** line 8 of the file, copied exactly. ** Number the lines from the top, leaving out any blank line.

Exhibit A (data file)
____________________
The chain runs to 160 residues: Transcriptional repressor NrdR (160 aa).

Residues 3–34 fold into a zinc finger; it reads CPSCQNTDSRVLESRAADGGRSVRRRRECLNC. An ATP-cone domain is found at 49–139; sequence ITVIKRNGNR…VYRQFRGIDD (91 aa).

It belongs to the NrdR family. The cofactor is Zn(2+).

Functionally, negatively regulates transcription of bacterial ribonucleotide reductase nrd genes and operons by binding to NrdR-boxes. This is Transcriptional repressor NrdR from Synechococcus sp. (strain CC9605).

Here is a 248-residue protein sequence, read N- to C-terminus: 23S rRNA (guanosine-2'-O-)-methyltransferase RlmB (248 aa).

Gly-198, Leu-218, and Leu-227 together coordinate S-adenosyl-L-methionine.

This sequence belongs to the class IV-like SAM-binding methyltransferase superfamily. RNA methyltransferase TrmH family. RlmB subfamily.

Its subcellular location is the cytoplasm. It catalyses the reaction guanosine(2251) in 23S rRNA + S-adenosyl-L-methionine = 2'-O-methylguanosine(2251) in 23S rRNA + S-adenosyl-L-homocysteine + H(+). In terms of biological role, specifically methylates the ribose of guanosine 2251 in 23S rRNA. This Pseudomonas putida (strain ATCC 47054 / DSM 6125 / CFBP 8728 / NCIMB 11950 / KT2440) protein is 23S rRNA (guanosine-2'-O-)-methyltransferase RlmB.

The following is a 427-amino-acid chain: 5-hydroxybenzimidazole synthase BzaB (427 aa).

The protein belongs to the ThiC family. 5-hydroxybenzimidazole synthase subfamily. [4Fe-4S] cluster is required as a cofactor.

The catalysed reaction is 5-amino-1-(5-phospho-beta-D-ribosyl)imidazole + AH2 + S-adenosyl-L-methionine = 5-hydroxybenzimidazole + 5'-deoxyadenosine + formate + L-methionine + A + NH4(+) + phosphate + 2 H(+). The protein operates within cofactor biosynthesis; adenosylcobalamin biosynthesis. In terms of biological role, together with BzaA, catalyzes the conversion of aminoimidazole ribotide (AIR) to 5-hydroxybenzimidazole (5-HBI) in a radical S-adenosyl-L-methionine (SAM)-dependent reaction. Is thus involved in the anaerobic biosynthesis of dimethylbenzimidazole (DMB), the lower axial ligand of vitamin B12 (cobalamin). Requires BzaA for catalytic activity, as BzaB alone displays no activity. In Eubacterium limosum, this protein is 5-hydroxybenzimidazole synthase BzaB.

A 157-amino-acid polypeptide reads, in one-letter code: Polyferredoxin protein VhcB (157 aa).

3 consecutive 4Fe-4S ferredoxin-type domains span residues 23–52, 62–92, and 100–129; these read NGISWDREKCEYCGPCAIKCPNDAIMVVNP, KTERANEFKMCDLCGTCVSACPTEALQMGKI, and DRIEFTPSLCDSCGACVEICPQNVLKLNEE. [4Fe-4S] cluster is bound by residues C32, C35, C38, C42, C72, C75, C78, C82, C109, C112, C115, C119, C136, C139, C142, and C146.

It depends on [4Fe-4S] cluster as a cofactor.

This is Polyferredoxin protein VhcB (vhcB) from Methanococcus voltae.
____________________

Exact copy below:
Its subcellular location is the cytoplasm. It catalyses the reaction guanosine(2251) in 23S rRNA + S-adenosyl-L-methionine = 2'-O-methylguanosine(2251) in 23S rRNA + S-adenosyl-L-homocysteine + H(+). In terms of biological role, specifically methylates the ribose of guanosine 2251 in 23S rRNA. This Pseudomonas putida (strain ATCC 47054 / DSM 6125 / CFBP 8728 / NCIMB 11950 / KT2440) protein is 23S rRNA (guanosine-2'-O-)-methyltransferase RlmB.